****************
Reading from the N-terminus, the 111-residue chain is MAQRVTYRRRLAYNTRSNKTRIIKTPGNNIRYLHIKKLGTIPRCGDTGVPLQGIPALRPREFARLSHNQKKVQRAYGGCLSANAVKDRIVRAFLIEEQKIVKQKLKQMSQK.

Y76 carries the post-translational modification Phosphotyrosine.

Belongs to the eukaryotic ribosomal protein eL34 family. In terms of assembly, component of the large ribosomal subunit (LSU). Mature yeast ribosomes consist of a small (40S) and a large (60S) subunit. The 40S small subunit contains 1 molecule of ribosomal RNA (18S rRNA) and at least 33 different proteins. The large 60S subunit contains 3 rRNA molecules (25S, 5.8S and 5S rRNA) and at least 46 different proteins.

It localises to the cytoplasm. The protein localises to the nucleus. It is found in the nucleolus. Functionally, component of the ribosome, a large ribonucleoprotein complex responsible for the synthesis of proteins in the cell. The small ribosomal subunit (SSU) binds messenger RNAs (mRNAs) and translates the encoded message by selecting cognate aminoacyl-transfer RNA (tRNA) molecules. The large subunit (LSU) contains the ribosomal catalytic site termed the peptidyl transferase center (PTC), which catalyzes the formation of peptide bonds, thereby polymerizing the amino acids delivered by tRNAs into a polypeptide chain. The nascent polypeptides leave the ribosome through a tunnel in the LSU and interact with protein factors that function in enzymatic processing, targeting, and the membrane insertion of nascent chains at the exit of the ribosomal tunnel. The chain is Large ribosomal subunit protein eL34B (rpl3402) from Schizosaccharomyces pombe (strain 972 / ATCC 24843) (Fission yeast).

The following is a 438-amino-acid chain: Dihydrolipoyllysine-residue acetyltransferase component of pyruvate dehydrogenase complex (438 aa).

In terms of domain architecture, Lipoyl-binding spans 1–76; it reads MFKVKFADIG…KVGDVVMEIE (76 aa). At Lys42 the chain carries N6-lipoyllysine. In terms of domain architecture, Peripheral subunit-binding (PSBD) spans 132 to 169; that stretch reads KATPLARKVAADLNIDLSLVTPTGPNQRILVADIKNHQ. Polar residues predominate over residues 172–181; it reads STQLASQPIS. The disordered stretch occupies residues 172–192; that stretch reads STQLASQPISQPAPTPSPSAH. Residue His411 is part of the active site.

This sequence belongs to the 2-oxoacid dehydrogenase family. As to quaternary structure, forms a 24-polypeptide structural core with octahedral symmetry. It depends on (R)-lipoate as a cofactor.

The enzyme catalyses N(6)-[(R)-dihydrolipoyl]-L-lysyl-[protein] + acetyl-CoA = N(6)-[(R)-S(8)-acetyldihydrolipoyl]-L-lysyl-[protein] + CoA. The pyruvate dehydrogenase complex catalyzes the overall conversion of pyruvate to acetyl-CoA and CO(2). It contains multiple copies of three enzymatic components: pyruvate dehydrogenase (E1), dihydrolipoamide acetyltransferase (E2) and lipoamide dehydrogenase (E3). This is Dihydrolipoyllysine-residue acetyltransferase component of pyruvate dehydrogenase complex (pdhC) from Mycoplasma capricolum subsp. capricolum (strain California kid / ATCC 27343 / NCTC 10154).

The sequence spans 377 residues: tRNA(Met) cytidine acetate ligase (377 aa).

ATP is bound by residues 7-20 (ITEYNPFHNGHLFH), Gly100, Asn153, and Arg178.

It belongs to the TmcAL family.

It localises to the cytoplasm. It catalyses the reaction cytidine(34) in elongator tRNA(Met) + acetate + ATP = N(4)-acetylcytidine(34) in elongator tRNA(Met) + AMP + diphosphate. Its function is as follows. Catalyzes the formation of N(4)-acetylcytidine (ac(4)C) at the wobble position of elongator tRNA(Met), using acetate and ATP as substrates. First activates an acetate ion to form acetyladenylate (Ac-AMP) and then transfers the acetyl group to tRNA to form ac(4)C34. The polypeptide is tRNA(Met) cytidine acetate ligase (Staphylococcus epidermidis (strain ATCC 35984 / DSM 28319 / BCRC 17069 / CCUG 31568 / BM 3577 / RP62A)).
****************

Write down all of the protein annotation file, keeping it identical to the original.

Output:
Reading from the N-terminus, the 111-residue chain is MAQRVTYRRRLAYNTRSNKTRIIKTPGNNIRYLHIKKLGTIPRCGDTGVPLQGIPALRPREFARLSHNQKKVQRAYGGCLSANAVKDRIVRAFLIEEQKIVKQKLKQMSQK.

Y76 carries the post-translational modification Phosphotyrosine.

Belongs to the eukaryotic ribosomal protein eL34 family. In terms of assembly, component of the large ribosomal subunit (LSU). Mature yeast ribosomes consist of a small (40S) and a large (60S) subunit. The 40S small subunit contains 1 molecule of ribosomal RNA (18S rRNA) and at least 33 different proteins. The large 60S subunit contains 3 rRNA molecules (25S, 5.8S and 5S rRNA) and at least 46 different proteins.

It localises to the cytoplasm. The protein localises to the nucleus. It is found in the nucleolus. Functionally, component of the ribosome, a large ribonucleoprotein complex responsible for the synthesis of proteins in the cell. The small ribosomal subunit (SSU) binds messenger RNAs (mRNAs) and translates the encoded message by selecting cognate aminoacyl-transfer RNA (tRNA) molecules. The large subunit (LSU) contains the ribosomal catalytic site termed the peptidyl transferase center (PTC), which catalyzes the formation of peptide bonds, thereby polymerizing the amino acids delivered by tRNAs into a polypeptide chain. The nascent polypeptides leave the ribosome through a tunnel in the LSU and interact with protein factors that function in enzymatic processing, targeting, and the membrane insertion of nascent chains at the exit of the ribosomal tunnel. The chain is Large ribosomal subunit protein eL34B (rpl3402) from Schizosaccharomyces pombe (strain 972 / ATCC 24843) (Fission yeast).

The following is a 438-amino-acid chain: Dihydrolipoyllysine-residue acetyltransferase component of pyruvate dehydrogenase complex (438 aa).

In terms of domain architecture, Lipoyl-binding spans 1–76; it reads MFKVKFADIG…KVGDVVMEIE (76 aa). At Lys42 the chain carries N6-lipoyllysine. In terms of domain architecture, Peripheral subunit-binding (PSBD) spans 132 to 169; that stretch reads KATPLARKVAADLNIDLSLVTPTGPNQRILVADIKNHQ. Polar residues predominate over residues 172–181; it reads STQLASQPIS. The disordered stretch occupies residues 172–192; that stretch reads STQLASQPISQPAPTPSPSAH. Residue His411 is part of the active site.

This sequence belongs to the 2-oxoacid dehydrogenase family. As to quaternary structure, forms a 24-polypeptide structural core with octahedral symmetry. It depends on (R)-lipoate as a cofactor.

The enzyme catalyses N(6)-[(R)-dihydrolipoyl]-L-lysyl-[protein] + acetyl-CoA = N(6)-[(R)-S(8)-acetyldihydrolipoyl]-L-lysyl-[protein] + CoA. The pyruvate dehydrogenase complex catalyzes the overall conversion of pyruvate to acetyl-CoA and CO(2). It contains multiple copies of three enzymatic components: pyruvate dehydrogenase (E1), dihydrolipoamide acetyltransferase (E2) and lipoamide dehydrogenase (E3). This is Dihydrolipoyllysine-residue acetyltransferase component of pyruvate dehydrogenase complex (pdhC) from Mycoplasma capricolum subsp. capricolum (strain California kid / ATCC 27343 / NCTC 10154).

The sequence spans 377 residues: tRNA(Met) cytidine acetate ligase (377 aa).

ATP is bound by residues 7-20 (ITEYNPFHNGHLFH), Gly100, Asn153, and Arg178.

It belongs to the TmcAL family.

It localises to the cytoplasm. It catalyses the reaction cytidine(34) in elongator tRNA(Met) + acetate + ATP = N(4)-acetylcytidine(34) in elongator tRNA(Met) + AMP + diphosphate. Its function is as follows. Catalyzes the formation of N(4)-acetylcytidine (ac(4)C) at the wobble position of elongator tRNA(Met), using acetate and ATP as substrates. First activates an acetate ion to form acetyladenylate (Ac-AMP) and then transfers the acetyl group to tRNA to form ac(4)C34. The polypeptide is tRNA(Met) cytidine acetate ligase (Staphylococcus epidermidis (strain ATCC 35984 / DSM 28319 / BCRC 17069 / CCUG 31568 / BM 3577 / RP62A)).